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Chapter 12 Final Exam

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Glen Gorman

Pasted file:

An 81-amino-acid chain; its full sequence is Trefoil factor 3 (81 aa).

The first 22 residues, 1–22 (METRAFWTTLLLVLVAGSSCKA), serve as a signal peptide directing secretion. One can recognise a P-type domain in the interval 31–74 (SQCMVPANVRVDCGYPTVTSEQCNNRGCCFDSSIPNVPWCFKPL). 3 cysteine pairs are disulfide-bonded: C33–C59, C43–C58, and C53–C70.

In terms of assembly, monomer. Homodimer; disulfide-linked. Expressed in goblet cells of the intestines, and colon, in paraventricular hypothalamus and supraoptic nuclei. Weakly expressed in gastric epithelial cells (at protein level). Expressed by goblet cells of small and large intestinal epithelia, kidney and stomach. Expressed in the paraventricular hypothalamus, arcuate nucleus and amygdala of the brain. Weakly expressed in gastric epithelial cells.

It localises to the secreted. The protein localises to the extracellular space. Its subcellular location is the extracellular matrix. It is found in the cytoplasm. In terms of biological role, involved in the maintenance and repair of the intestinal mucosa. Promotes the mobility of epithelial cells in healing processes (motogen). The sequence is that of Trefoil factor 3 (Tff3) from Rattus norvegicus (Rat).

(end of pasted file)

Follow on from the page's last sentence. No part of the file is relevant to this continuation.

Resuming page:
Gender Chapter 12: Paid Worker Role and Health  Past television shows: traditional nuclear families, men worked outside the home in a suit, women worked inside the home in a dress  Contrast scenario; today’s single-parent families, woman are responsible for emotional, practical, and economic support for children  More recent television shows: contrast traditional roles, single-mothers, gay couples with adopted children, even traditional nuclear families are depicted differently (both parents working and raising children)  Societal signs of shift; family restrooms: where both men and women can change their children’s diapers  Women and men juggle multiple roles; spouse, parent, paid employee  Role: a position in society governed by a set of norms (expectations for behaviour)  Role conflict; each role has different norms to adhere to  Multiple roles provides many resources  Paid worker role; gender discrimination, pay disparity, sexual harassment  Differential Exposure Hypothesis: differences in the kinds of roles women and men possess explain sex differences in health  Differential Vulnerability Hypothesis: roles have different effects on health for women and men (ex; parenthood is central for women’s self-concept, difficulties with children may be more strongly related to women’s health) Paid Worker Role  Belief that men and women should uphold traditional work roles has decreased and continues to decrease with the younger generation  Recent economic turndown; greater increase in unemployment among men than women  Differential exposure hypothesis of paid worker and good health; men are more likely to reap the benefits  Differential vulnerability hypothesis of paid worker and good health; stronger for men because society attaches greater importance to men working outside the home  Evidence for paid work influencing health in both men and women  Compare men who do and don’t work outside the home; studying effect of unemployment  Compare women who do and don’t work outside the home; studying employed women with two groups of unemployed –unemployed women and those who choose to not work outside the home Women’s Employment  Historical explanation of women being more distressed and having worse health; less likely to possess paid worker role  Work was associated with a number of resources  When women entered the work force people were concerned that; women who combined work and family would suffer role strain and role over-load and women working outside of the home would detract from the time spent taking care of their husbands and family  Women’s lower well-being due to less paid work and more domestic work  More hours worked outside the home is associated with higher well-being for women, more hours of domestic work is associated with lower well-being for women  Employed women report better psychological and physical health compared to unemployed women  Selection effect: do not know if employment leads to am improvement in health or if healthier people are more likely to be employed (evidence for both with longitudinal studies)  Employment increases self-esteem, instills a sense of accomplishment, provides more social contacts, affect one’s sense of control  Employment has potential to increase and decrease women’s resources; economic resources increases feeling of control, difficult to manage household responsibilities decreases feeling of control  More distress with high demands; women employed full time with children  Less distress with fewer demands (same level as men); women employed part time with children or employed full time with no children)  Healthiest women; employed part time with children  Some studies show; full time work is beneficial when women can afford to hire someone to help with household chores or if their husbands hold and equal share of household work Effects on the Family  Family demands are associated with increased distress; wife employment increases husband’s family demands and decreases wife’s family demands –more distress for men, less distress for women  Relative income is associated with reduced distress; wife’s employment decreases husband’s relative income and increases wife’s relative income –husband more distressed, wife less distressed  Wives’ employment alone didn’t influence husband’s distress  Husband’s distress increased when the wives’ employment decreased husbands’ relative income and increased family demands  White women; less likely to be major contributors to family income when they have children  African American women; more likely to be primary income providers or co-providers  Race difference stems from African American women having a longer history of participating in the paid labor force and that African American men face difficulties entering the work force  Income disparity; no implication for wives’ marital satisfaction, strong implications for husbands’ marital satisfaction  More hours worked a week by women; can decrease or increase marital satisfaction  Important; does the couple want to woman to work, working due to choice or to economic necessity Retirement  Phase into it by reducing hours or abruptly stop working  Many people choose to work after the age of 65 when still living with others  Organizations offer incentives to retire early so there are job opportunities for the younger generation  Impact on health; whether the person chooses to retire or feels forced to retire  Retirement can improve mental health when it is a choice  Those with higher incomes benefit the most form retirement  One study; those who had low job satisfaction, low occupational status or worked in poor environmental conditioned benefited more from retirement –would signify the removal of sources of stress  Retired women show better psychological and physical health than women who didn’t work outside the home –could be explained by selection effect  One study; women benefit more form retirement than men  One study; retirement is a greater risk for mortality for men than women  One study; showed no differences  One study; women gained more weight after retirement than men because they were less active  Factors effecting; whether one chooses to retire, income availability after retirement, centrality of paid work to one’s sense of self, context in which retirement occurs  Women are more likely to retire due to family obligations; caring for an ill spouse, a parent, or a relative Combining Paid Labour With Family Roles  More married working women; desire for more income, birth control, women’s increase in education, decline in wage gap  Role Scarcity Hypothesis: multiple roles have a negative effect on health because time and resources are limited and additional roles tap recourses –role strain o Predicts two kinds of strain from multiple roles:  Role Overload: difficulties in fulfilling obligations for all of one’s roles because time is limited  Role Conflict: the demands of one role conflicting with the demands from another role  Role Expansion Hypothesis: (role enhancement hypothesis) benefits are to be gained from having diverse roles o Additional resources gained from multiple roles outweigh the increase in strains that might arise from more roles o Stress buffering; resources form one role used to buffer strains form another role  Some studies; multiple roles are good for health, the healthiest people are those that possess all three roles; spouse, parent, and paid worker, the most distressed people don’t possess any of these roles  Some studies support the role expansion theory; greater number of roles is associated with less physical illness and increase in roles over 8-year period reduced the risk of health problems  Unmarried mothers have the worst psychological and physical health –lack emotional and financial support of a spouse  Role scarcity hypothesis; not but evidence but employed married people exercise less (greater effects for men)  Role Spillover: roles are enacted in a mutually exclusive way but affect one another Effect of the Paid Worker Role on Family Roles  Not clear whether paid worker role conflicts with family roles more for women or men – evidence for both  More normative for men’s paid work to spillover into the family so it is more noteworthy when women’s work affects family life  Greater work-family conflict; more hours worked outside the home, greater job pressures  Paid worker role can have positive and negative effects on family roles  Work conflicts with family; men more likely to choose work, women more likely to choose family –therefore more conflicts for men than women  Women are more likely to have flexible jobs, work part time, or not be paid workers; easier to prioritize family Effects of Family Roles on the Paid Worker Role  Family stress and conflict; lower job satisfaction  Family support; higher job satisfaction Difficulties in Combining Roles  Historically; man’s family role has been to provide economic support through paid employment, woman’s family role has been to take care of the home and children  Optimal conditions for paid work to benefit mothers’ health; husband who helps out at home, an income that can provide for high-quality child care, job that accommodates family responsibilities  Three kinds of tension in dual-earner couples o When men and women have different views about who should do what work outside and inside the home o When women and men have the desire for traditional roles but their economic status does not permit then to enact those roles o Egalitarian couples who are heavily involves in work outside the home –jointly devalue family responsibilities –ideas about what a family needs change to accommodate the couple’s egalitarian focus on careers  Hollow victory; when work devalues family Quality of Paid Worker Role  Some professions remain sex segregated; auto mechanic, carpenter, dental assistant, elementary school teacher  Women more likely to be employed part-time  Different job conditions for men and women Characteristics of Paid Work  Males value; high income, autonomy, challenge, recognition, and power  Female value; easy commute, physical environment, relations with coworkers/supervisors, job benefits, and opportunity to work with people  Managers, executives and higher-level positions; agentic aspects (strategy, motivation, task focus) are more important than communal aspects (communication, interpersonal skills)  Men prefer to work with things (engineering and science), women prefer to work with people (creative arts, nursing, teaching, social work)  Men receive more instrumental support at work; advice and collaboration with colleagues  Women are less likely to have mentoring relationships that lead to career advancement  Women face sexual harassment and discrimination, greater job monotony  Women receive more support at work Effects on Health  Men; high job demands are associated with lower job satisfaction, greater distress and depression (more than women)  Women; interpersonal conflict at work and perception of control related to job and health outcomes Discrimination  Access Discrimination: occurs when hiring decisions are made –based on sex o Rent-A-Centre; largest national sex discrimination case in history of U.S., $47 million settlement –firing and not hiring female employees o Approach; affirmative action  Treatment Discrimination: occurs after the person has a job and takes the form of reduced salary or opportunities for promotion o Wal-Mart; largest class action suit regarding treatment discrimination, women earned less than men in the same positions and were less likely to be promoted o Lilly Ledbetter Fair Pay Restoration Act; people can sue employers for discrimination as long as the complaint is filed within six months of the most recent discriminatory paycheck o Glass Ceiling: form of treatment discrimination that refers to barriers to the advancement of women and minorities in organizations o Women do not advance at the rate of men because hey are less likely to have mentors –fewer women in high-powered positions available to mentor and men are uncomfortable mentoring young women o Glass escalator: another term for treatment discrimination –availability of men to be promoted quickly when they take positions in traditionally female fields (nursing, social work, education) o Holding different standards for men’s and women’s performance –women are held to higher standards even though their performance is the same as men (especially when the task is masculine in nature) o Performance is evaluated more favourably if the domain is gender congruent o Women judged as more competent in interpersonal domains, men judged as more competent in agentic domains –which domain leads to pay increase and promotion Pay Disparity  Pay Disparity: form of treatment discrimination  Supply-side Theory: (human capital theory) emphasizes the difference characteristics of workers that may contribute to the wage gap –focus is on the person  Demand-side Theory: (discrimination) emphasizes the different ways women and men are treated –focus is on the environment o Difficult to estimate, accuracy depends on whether all factors are taken into consideration  Education, experience and other human capital factors don’t explain much of the pay gap  Evidence for both but more for demand-side theory Sex Segregation  Sex Segregation and comparable worth o Primary reason for pay disparity is that work is segregated by sex  Traditional gender role  More income for men, less for women  Men are in occupations such as technology, women are in occupations such as service industries  Has declines since the 70’s, but pay difference is still an issue o One theory: sex is used to determine the wage of an occupation  A job is worth less if women are